Author Topic: What is going on here?  (Read 14670 times)

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Offline MikeW

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What is going on here?
« on: August 14, 2015, 09:47:28 pm »
 

Offline jancumps

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Re: What is going on here?
« Reply #1 on: August 14, 2015, 09:49:51 pm »
Blinky for the high power engineer  :)
 

Offline tron9000

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Re: What is going on here?
« Reply #2 on: August 14, 2015, 09:59:48 pm »
tempering the bolt by the looks of it!
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Offline T3sl4co1l

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Re: What is going on here?
« Reply #3 on: August 14, 2015, 10:02:53 pm »
Awww, it's like a pretty jewel... want.... to.... taste....

*ElectroBoom's scream*

Tim
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Offline Chris C

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Re: What is going on here?
« Reply #4 on: August 14, 2015, 10:11:18 pm »
That is a nut with a built-in indicator light, to let you know it's not properly installed.  Tighten it by hand.

(It may have really been a bit loose at one point.  Or surfaces in the junction had a bit of surface oxidation.  Either way, the junction had enough resistance to make it heat up under heavy current, which causes it to oxidize more, and so on until failure.)
 

Offline Simon

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Re: What is going on here?
« Reply #5 on: August 14, 2015, 10:16:52 pm »
Oh the warning light came on ;)
 

Offline MikeW

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Re: What is going on here?
« Reply #6 on: August 14, 2015, 10:28:38 pm »
Oh you guys..
 

Offline Deathwish

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Re: What is going on here?
« Reply #7 on: August 14, 2015, 10:54:47 pm »
lick it with your tongue, its a cherry flavoured nut  :popcorn:
Electrons are typically male, always looking for any hole to get into.
trying to strangle someone who talks out of their rectal cavity will fail, they can still breath.
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Offline Pillager

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Re: What is going on here?
« Reply #8 on: August 15, 2015, 01:01:09 am »
A blacksmith would say it's very heavy (because nothing's too hot, they drop it because it's heavy ;-)

Let's look at this logically.

Why would the nut get so hot (unless someone used a torch)?

Because of a large-ish amount of power gets converted to heat.

That shouldn't happen on a connection. What causes power loss in casas like these?

Resistance. When does a connection have a higher resistance than normal?

Loose nut, corrosion, or both.

I asume the "wire" (and a cute little thing it is, too) is intact and not broken or damaged at the connection point (at or inside the lug)?

If you want to repair this, shut off the system, and wait 10 - 20 minutes for it to cool (and yes, I forgot that once ;-)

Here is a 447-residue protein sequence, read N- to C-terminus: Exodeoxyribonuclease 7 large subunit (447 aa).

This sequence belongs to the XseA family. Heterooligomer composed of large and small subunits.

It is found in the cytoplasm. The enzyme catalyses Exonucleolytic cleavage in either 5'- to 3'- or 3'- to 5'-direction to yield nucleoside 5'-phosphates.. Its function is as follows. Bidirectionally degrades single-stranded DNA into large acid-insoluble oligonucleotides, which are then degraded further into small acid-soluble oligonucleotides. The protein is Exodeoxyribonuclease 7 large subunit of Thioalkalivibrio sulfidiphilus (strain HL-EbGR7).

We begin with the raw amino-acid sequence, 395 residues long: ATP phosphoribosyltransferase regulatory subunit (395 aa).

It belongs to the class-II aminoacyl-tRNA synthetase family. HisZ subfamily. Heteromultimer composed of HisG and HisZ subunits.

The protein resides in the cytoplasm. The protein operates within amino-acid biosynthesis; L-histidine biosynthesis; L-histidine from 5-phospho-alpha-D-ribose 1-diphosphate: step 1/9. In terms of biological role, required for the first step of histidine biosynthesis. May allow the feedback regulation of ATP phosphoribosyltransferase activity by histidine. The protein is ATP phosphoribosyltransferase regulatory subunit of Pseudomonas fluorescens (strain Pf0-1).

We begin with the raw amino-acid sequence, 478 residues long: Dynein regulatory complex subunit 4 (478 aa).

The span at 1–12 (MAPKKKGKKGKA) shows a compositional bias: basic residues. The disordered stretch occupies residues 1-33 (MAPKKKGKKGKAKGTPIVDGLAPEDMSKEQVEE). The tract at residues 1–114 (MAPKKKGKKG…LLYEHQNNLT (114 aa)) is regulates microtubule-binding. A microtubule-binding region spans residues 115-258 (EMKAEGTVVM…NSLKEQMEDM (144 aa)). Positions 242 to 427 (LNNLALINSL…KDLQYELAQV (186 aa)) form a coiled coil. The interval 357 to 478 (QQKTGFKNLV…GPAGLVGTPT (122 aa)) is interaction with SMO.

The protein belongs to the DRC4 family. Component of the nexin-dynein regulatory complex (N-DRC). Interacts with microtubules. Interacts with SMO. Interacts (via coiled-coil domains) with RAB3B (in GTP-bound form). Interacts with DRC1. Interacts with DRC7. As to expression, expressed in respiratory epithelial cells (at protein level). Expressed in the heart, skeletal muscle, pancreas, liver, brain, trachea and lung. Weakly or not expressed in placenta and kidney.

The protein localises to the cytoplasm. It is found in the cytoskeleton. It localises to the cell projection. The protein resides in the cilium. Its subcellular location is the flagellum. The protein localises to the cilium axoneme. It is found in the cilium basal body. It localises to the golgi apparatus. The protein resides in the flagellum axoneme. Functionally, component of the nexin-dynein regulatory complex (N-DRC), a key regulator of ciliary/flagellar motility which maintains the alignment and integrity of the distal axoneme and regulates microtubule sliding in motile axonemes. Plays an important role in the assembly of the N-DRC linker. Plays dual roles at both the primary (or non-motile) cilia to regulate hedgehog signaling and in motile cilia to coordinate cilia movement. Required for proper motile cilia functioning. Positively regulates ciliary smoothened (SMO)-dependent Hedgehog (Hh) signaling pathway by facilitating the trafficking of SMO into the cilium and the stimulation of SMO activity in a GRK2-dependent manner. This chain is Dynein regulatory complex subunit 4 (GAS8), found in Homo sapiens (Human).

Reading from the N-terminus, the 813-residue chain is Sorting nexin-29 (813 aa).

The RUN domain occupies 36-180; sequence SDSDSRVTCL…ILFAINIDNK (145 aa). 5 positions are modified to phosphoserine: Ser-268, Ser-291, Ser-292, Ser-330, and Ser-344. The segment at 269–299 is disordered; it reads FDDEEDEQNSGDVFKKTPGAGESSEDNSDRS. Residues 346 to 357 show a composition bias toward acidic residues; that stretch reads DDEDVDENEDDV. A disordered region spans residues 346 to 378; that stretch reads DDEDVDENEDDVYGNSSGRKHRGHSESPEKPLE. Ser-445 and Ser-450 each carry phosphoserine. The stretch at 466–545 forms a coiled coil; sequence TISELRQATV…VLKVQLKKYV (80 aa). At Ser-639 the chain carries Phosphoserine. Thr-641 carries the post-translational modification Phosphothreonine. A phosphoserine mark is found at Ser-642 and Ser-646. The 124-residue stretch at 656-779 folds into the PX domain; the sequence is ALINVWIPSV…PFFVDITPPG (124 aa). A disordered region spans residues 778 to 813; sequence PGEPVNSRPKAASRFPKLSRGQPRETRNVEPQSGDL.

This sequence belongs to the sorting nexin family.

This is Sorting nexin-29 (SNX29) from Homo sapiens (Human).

Then unfasten the nut and remove the lug. Give the lug, copper bar and screw a good scrub with a brass brush and check for any damage.

Put some fresh shrink tubing over the lug, leave enough clearance around the hole to ensure a good solid connection between the lug and the copper bar. This might have been the original problem.

Get a new nut and, if all else checks out, connect it again. Make sure to tighten the nut properly, but not too tight, or you will destroy the screw.

Check to ensure no tubing is between the lug and the bar, and try wiggling the "wire". If satisfied with the connection, power it up.

We nearly had a forklift battery explode because of something similar, so I wouldn't wait too long.

Or, if you don't feel up to the job (which isn't uncommon in scary high power systems), tell someone who is responsible for the system, before you get hurt or start a barbecue ;-)
« Last Edit: August 15, 2015, 01:05:26 am by Pillager »
Greets

Tom
 

Offline German_EE

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Re: What is going on here?
« Reply #9 on: August 15, 2015, 07:14:42 am »
Looking at the right side of the strip it looks like there's a lot of heat so they could start by redistributing the connections better across the busbar. A small amount of conductive grease (I believe it contains copper) will help here as well after everything has been cleaned up.

Nice picture though.
Should you find yourself in a chronically leaking boat, energy devoted to changing vessels is likely to be more productive than energy devoted to patching leaks.

Warren Buffett
 

Offline TheElectricChicken

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Re: What is going on here?
« Reply #10 on: August 15, 2015, 09:37:48 am »
Color code : Yellow = cable





 

Offline Simon

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Re: What is going on here?
« Reply #11 on: August 15, 2015, 09:41:10 am »
wow, in military looms everything tends to be white just because the wire is not cheap and comes with a minimum purchase of 1Km but wow with all that wire surely they could change some colours. Or maybe it would just look nuts.
 

Offline Deathwish

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Re: What is going on here?
« Reply #12 on: August 15, 2015, 09:48:55 am »
You just know that the first pic is of a network in a spaghetti factory dont you ......
Electrons are typically male, always looking for any hole to get into.
trying to strangle someone who talks out of their rectal cavity will fail, they can still breath.
God hates North Wales, he has put my home address on the blacklist of all couriers with instructions to divert all parcels.
 

Offline TheElectricChicken

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Re: What is going on here?
« Reply #13 on: August 15, 2015, 12:02:54 pm »
You just know that the first pic is of a network in a spaghetti factory dont you ......



 

Offline mikerj